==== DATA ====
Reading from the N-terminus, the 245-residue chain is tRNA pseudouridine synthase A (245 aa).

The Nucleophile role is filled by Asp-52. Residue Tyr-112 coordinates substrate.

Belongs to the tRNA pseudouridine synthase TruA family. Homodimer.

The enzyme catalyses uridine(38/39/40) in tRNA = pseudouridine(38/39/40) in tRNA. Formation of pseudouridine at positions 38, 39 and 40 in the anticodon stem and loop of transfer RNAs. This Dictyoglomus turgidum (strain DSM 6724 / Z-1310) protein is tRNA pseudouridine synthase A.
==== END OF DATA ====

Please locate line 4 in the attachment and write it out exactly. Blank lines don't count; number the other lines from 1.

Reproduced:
The enzyme catalyses uridine(38/39/40) in tRNA = pseudouridine(38/39/40) in tRNA. Formation of pseudouridine at positions 38, 39 and 40 in the anticodon stem and loop of transfer RNAs. This Dictyoglomus turgidum (strain DSM 6724 / Z-1310) protein is tRNA pseudouridine synthase A.